When Does a “Normal” Blood Sugar Test Mean a 53% Increased Risk of Cardiovascular Disease?

Answer:  When it’s at the upper end of the normal range.

A fasting blood glucose (FBG) test is one of the most common labs I order.  The normal range for FBG is 60-99 mg/dl.  If this reading of blood sugar is much too high (greater than 126 mg/dl) on two separate tests, that is the definition of diabetes.  The most common type of diabetes that comes on later in life is called type 2 diabetes mellitus, and is associated with obesity.  That borderland of 100-125 mg/dl is called impaired fasting glucose, and indicates that a person on the way to developing diabetes.

So why all this fuss about blood sugar?  The problem is that high blood sugar (and the high insulin levels that accompany it) put aging on fast-forward — putting you at much greater risk for heart disease, kidney disease, eye problems, and nerve problems.  It literally takes years off your life.  The complex interrelationship between high blood sugar, insulin resistance, and chronic disease has been called metabolic syndrome.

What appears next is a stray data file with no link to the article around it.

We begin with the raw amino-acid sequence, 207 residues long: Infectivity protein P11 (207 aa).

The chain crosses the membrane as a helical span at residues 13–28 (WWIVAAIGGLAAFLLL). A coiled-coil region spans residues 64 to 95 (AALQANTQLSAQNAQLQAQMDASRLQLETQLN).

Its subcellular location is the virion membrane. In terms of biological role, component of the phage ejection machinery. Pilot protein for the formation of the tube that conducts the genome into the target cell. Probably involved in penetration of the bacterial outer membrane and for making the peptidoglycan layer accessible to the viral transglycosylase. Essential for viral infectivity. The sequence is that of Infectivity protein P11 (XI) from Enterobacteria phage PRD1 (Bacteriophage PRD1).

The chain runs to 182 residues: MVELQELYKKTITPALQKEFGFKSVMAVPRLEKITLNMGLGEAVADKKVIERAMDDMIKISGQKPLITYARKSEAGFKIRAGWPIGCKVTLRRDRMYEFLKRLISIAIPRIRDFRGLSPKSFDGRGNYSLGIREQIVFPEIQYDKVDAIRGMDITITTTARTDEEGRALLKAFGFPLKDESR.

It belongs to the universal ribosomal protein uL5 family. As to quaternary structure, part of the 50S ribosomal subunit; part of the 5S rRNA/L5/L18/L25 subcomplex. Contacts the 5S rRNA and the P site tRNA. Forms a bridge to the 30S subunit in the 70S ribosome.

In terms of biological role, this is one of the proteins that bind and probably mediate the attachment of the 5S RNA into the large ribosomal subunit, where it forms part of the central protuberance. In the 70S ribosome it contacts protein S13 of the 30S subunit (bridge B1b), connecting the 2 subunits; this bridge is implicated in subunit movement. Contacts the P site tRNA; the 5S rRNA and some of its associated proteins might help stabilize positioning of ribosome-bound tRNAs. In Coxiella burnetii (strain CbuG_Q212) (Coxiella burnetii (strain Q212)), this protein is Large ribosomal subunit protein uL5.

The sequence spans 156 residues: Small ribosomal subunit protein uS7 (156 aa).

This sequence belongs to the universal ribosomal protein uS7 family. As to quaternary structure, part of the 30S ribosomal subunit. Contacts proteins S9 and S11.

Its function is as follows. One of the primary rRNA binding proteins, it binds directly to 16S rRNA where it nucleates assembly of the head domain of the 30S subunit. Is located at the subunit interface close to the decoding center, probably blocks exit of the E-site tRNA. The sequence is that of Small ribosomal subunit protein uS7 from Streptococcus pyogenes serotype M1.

Knowing this, researchers in Israel published findings last week (1) that indicate that the problems don’t just suddently start once your FBG climbs over 100 mg/dl.  Adults who had FBG of 95-99 mg/dl (still “normal”) had a fifty-three percent increased risk of cardiovascular disease compared to those with FBG of less than 80 mg/dl.

What does this mean for you?  If your doctor tells you that your blood sugar test came back normal, ask for the number.  If it’s over 95 mg/dl, you are at a significantly increased risk for stroke, heart attack, and coronary heart disease.  Follow a healthy lifestyle, including a low-glycemic index diet and exercise, to aim for a FBG of less than 80 mg/dl.

1.  Fasting Glucose Levels Within the High Normal Range Predict Cardiovascular Outcome.  Am Heart J. 2012;164(1):111-116.

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